Filling Alaska’s Seat in Congress
Since Rep. Don Young’s passing, a special election was set to fill Alaska’s vacant seat in Congress with a primary taking place June 11th (where Alaskans will vote on 1 candidate) and a special general election taking place August 16th (where Alaskans will vote on 4 candidates). Out of 48 candidates, voters will send a new representative to Washington D.C. for 3 short months before the midterm elections in November. Everything about this election is far from ordinary; it’s easy to get lost in the details, but there’s abundant opportunity here.
The chance to fill Alaska’s sole congressional seat since Rep. Don Young’s lengthy career in office is one that’s garnered undeniable novelty. The 48 candidates running to fill the seat include historic firsts, some familiar faces, and some very new.
In a historic first, Anchorage Assemblyman Chris Constant (D), became the only openly gay candidate to run for statewide office in Alaska when he announced his running against Don Young, just weeks before the representative died. Leading a campaign founded upon courage and hope, he immediately received the endorsement of the Alaska Democratic Party. Constant worked relentlessly to secure Downtown Anchorage equal representation in the form of its second assembly seat, after years of being the only district to have a single member. His leadership as Vice Chair safely helped Anchorage through the COVID-19 pandemic, despite the violent backlash. Constant promises Alaska the same consistent tenacity with which he’s served Anchorage if voters were to lend their support.
Currently, 4 Alaska Native candidates (3 of them women) with diverse political backgrounds are among those 48. Tara Sweeney (R), who previously served as Assistant Secretary of the interior for Native American Affairs is Inupiaq. Former Alaska House Rep. Mary Sattler Peltola (D) is Yup’ik and serves as the current Executive Director for the Kuskokwim River Inter Tribal Fish Commission. The Sattler family was a defining force in building the relationship Don Young began with the Yukon-Kuskokwim communities, piloting the candidate to those remote villages, translating his speeches to Yup’ik, and securing his first congressional win in the state. Active-duty Operations Officer for the Alaska Air National Guard, Laurel Foster (I) has Cup’ik roots as a Senior Paralegal at the Alaska Native Justice Center. She is currently serving as Vice President of the Alaska Association of Paralegals – and it’s somehow her first time running for statewide office. Lastly, Athabascan leader Emil Notti (D) is the second Alaska Native ever to be inducted to the National Native American Hall of Fame just last year. He was the first ever President of the Alaska Federation of Natives, his relentless advocacy helped pass the Alaska Native Claims Settlement Act, and he continues to build upon Alaska’s future via the Alaska Native Business Management Program at UAA. A win from any of these 4 very accomplished indigenous leaders would result in our first ever Alaska Native Representative in Congress.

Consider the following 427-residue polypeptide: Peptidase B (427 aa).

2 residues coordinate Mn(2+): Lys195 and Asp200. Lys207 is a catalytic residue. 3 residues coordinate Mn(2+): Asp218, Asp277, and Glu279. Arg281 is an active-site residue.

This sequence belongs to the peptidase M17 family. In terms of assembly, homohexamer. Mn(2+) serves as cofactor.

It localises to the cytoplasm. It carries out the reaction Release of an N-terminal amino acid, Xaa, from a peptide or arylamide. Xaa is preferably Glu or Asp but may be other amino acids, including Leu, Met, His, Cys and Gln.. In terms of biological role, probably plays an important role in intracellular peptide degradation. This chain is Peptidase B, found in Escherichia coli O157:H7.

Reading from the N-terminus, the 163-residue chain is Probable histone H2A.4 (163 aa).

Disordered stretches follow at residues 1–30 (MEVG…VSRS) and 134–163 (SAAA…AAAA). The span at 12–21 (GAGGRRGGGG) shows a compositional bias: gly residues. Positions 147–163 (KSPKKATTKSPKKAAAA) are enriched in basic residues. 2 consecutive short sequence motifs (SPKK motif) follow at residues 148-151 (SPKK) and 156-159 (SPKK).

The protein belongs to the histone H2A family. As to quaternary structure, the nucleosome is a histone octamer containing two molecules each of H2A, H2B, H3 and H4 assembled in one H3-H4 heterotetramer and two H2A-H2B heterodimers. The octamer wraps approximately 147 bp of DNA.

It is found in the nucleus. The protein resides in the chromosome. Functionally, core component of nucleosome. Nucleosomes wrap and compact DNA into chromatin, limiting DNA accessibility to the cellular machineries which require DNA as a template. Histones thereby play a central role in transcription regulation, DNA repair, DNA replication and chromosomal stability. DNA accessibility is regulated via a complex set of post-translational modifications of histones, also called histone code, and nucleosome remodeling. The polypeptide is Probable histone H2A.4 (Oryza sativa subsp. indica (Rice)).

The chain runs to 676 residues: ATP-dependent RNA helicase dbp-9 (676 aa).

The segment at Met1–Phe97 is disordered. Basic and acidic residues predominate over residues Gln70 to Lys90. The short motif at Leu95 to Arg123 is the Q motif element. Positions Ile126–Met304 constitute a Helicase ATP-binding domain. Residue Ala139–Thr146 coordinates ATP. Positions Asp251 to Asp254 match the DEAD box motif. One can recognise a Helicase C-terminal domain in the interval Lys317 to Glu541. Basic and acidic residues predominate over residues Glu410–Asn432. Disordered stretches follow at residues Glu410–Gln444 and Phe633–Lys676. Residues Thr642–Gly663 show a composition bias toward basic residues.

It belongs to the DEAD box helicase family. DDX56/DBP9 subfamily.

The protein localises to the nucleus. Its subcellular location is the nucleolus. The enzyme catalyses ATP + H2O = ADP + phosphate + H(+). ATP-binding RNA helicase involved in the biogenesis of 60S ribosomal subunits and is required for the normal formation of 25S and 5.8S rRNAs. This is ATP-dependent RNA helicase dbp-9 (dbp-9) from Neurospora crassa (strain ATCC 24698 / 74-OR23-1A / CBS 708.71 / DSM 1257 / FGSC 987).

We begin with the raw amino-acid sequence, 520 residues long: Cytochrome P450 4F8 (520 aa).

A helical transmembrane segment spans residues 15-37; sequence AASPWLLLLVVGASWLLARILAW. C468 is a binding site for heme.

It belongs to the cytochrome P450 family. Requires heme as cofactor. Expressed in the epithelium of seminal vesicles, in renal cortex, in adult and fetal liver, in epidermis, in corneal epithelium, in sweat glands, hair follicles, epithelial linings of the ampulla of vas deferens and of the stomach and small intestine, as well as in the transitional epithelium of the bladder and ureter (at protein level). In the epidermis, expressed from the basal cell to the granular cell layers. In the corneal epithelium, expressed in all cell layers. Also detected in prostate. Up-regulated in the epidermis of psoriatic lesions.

After 49 years under Don Young’s representation, Alaskans are due for some real change. About a quarter of the current list of candidates have previous experience running for office. A short 3-month term as a sitting congressman lowered the stakes for many to sign on to candidacy, but many will drop out of the race or plan to campaign under the radar. Santa Clause, a sitting councilman from North Pole and already a favored contender, has announced he does not plan to raise money towards his campaign efforts. Meanwhile, former Gov. Sarah Palin broke her 10-year retirement from politics and immediately received Trump’s endorsement.
For too long, Alaskans have fought and failed to unseat Don Young for this newfound opportunity to not be taken seriously. Alaskans have a shot at guaranteed change on the ballot this year if they choose to take it.